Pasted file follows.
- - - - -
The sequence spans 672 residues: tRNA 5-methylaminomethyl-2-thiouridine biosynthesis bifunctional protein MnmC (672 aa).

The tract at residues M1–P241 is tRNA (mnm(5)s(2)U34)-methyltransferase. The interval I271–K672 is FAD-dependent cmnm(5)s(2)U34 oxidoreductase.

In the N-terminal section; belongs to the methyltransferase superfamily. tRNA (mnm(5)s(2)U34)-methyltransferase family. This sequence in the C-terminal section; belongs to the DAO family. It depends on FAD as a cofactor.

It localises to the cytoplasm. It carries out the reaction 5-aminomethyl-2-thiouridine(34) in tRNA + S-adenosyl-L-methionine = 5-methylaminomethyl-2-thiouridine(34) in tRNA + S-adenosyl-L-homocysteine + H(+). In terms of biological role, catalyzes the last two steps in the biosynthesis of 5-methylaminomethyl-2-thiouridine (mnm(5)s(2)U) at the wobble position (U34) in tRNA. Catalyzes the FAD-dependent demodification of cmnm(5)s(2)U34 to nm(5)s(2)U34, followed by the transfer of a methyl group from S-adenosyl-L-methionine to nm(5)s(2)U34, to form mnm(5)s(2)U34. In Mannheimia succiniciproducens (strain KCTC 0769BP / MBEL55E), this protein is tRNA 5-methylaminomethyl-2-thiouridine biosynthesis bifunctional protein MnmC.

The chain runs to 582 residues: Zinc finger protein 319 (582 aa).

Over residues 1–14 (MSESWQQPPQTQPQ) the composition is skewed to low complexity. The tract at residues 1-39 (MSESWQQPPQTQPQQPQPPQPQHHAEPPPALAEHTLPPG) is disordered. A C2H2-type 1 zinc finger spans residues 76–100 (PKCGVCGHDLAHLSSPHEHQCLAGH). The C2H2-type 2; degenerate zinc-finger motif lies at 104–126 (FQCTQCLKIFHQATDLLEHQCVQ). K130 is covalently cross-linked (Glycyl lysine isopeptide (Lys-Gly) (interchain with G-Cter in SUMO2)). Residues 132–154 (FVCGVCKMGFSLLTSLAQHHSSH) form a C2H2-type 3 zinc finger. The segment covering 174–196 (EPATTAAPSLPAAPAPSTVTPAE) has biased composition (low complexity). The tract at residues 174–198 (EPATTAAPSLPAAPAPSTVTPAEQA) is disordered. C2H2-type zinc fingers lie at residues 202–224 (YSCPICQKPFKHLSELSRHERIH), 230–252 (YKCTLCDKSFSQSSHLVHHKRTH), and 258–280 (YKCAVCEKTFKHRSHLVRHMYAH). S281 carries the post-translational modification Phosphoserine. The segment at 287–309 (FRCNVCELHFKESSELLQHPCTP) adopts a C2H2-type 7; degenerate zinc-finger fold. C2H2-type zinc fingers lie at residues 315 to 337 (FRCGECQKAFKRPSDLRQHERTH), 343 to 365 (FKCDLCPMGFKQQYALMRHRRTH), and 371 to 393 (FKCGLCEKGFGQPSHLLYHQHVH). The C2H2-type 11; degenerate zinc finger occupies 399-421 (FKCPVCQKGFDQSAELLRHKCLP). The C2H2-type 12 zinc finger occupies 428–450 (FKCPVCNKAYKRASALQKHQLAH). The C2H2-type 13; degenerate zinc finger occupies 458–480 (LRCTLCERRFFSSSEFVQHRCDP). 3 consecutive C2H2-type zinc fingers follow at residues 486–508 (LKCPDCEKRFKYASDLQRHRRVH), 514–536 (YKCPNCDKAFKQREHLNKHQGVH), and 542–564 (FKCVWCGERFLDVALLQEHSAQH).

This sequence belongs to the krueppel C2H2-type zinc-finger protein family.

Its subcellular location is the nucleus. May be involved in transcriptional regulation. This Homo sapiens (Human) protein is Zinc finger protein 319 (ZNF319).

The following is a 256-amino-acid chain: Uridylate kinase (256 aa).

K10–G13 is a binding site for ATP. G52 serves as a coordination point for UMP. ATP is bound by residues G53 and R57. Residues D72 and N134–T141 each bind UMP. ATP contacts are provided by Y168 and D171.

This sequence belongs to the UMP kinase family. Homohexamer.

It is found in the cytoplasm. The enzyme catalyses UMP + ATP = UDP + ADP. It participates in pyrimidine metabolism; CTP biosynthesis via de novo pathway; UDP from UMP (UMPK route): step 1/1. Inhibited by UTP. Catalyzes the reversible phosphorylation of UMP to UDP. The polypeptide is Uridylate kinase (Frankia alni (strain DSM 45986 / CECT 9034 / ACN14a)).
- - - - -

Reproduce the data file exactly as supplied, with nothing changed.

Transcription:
The sequence spans 672 residues: tRNA 5-methylaminomethyl-2-thiouridine biosynthesis bifunctional protein MnmC (672 aa).

The tract at residues M1–P241 is tRNA (mnm(5)s(2)U34)-methyltransferase. The interval I271–K672 is FAD-dependent cmnm(5)s(2)U34 oxidoreductase.

In the N-terminal section; belongs to the methyltransferase superfamily. tRNA (mnm(5)s(2)U34)-methyltransferase family. This sequence in the C-terminal section; belongs to the DAO family. It depends on FAD as a cofactor.

It localises to the cytoplasm. It carries out the reaction 5-aminomethyl-2-thiouridine(34) in tRNA + S-adenosyl-L-methionine = 5-methylaminomethyl-2-thiouridine(34) in tRNA + S-adenosyl-L-homocysteine + H(+). In terms of biological role, catalyzes the last two steps in the biosynthesis of 5-methylaminomethyl-2-thiouridine (mnm(5)s(2)U) at the wobble position (U34) in tRNA. Catalyzes the FAD-dependent demodification of cmnm(5)s(2)U34 to nm(5)s(2)U34, followed by the transfer of a methyl group from S-adenosyl-L-methionine to nm(5)s(2)U34, to form mnm(5)s(2)U34. In Mannheimia succiniciproducens (strain KCTC 0769BP / MBEL55E), this protein is tRNA 5-methylaminomethyl-2-thiouridine biosynthesis bifunctional protein MnmC.

The chain runs to 582 residues: Zinc finger protein 319 (582 aa).

Over residues 1–14 (MSESWQQPPQTQPQ) the composition is skewed to low complexity. The tract at residues 1-39 (MSESWQQPPQTQPQQPQPPQPQHHAEPPPALAEHTLPPG) is disordered. A C2H2-type 1 zinc finger spans residues 76–100 (PKCGVCGHDLAHLSSPHEHQCLAGH). The C2H2-type 2; degenerate zinc-finger motif lies at 104–126 (FQCTQCLKIFHQATDLLEHQCVQ). K130 is covalently cross-linked (Glycyl lysine isopeptide (Lys-Gly) (interchain with G-Cter in SUMO2)). Residues 132–154 (FVCGVCKMGFSLLTSLAQHHSSH) form a C2H2-type 3 zinc finger. The segment covering 174–196 (EPATTAAPSLPAAPAPSTVTPAE) has biased composition (low complexity). The tract at residues 174–198 (EPATTAAPSLPAAPAPSTVTPAEQA) is disordered. C2H2-type zinc fingers lie at residues 202–224 (YSCPICQKPFKHLSELSRHERIH), 230–252 (YKCTLCDKSFSQSSHLVHHKRTH), and 258–280 (YKCAVCEKTFKHRSHLVRHMYAH). S281 carries the post-translational modification Phosphoserine. The segment at 287–309 (FRCNVCELHFKESSELLQHPCTP) adopts a C2H2-type 7; degenerate zinc-finger fold. C2H2-type zinc fingers lie at residues 315 to 337 (FRCGECQKAFKRPSDLRQHERTH), 343 to 365 (FKCDLCPMGFKQQYALMRHRRTH), and 371 to 393 (FKCGLCEKGFGQPSHLLYHQHVH). The C2H2-type 11; degenerate zinc finger occupies 399-421 (FKCPVCQKGFDQSAELLRHKCLP). The C2H2-type 12 zinc finger occupies 428–450 (FKCPVCNKAYKRASALQKHQLAH). The C2H2-type 13; degenerate zinc finger occupies 458–480 (LRCTLCERRFFSSSEFVQHRCDP). 3 consecutive C2H2-type zinc fingers follow at residues 486–508 (LKCPDCEKRFKYASDLQRHRRVH), 514–536 (YKCPNCDKAFKQREHLNKHQGVH), and 542–564 (FKCVWCGERFLDVALLQEHSAQH).

This sequence belongs to the krueppel C2H2-type zinc-finger protein family.

Its subcellular location is the nucleus. May be involved in transcriptional regulation. This Homo sapiens (Human) protein is Zinc finger protein 319 (ZNF319).

The following is a 256-amino-acid chain: Uridylate kinase (256 aa).

K10–G13 is a binding site for ATP. G52 serves as a coordination point for UMP. ATP is bound by residues G53 and R57. Residues D72 and N134–T141 each bind UMP. ATP contacts are provided by Y168 and D171.

This sequence belongs to the UMP kinase family. Homohexamer.

It is found in the cytoplasm. The enzyme catalyses UMP + ATP = UDP + ADP. It participates in pyrimidine metabolism; CTP biosynthesis via de novo pathway; UDP from UMP (UMPK route): step 1/1. Inhibited by UTP. Catalyzes the reversible phosphorylation of UMP to UDP. The polypeptide is Uridylate kinase (Frankia alni (strain DSM 45986 / CECT 9034 / ACN14a)).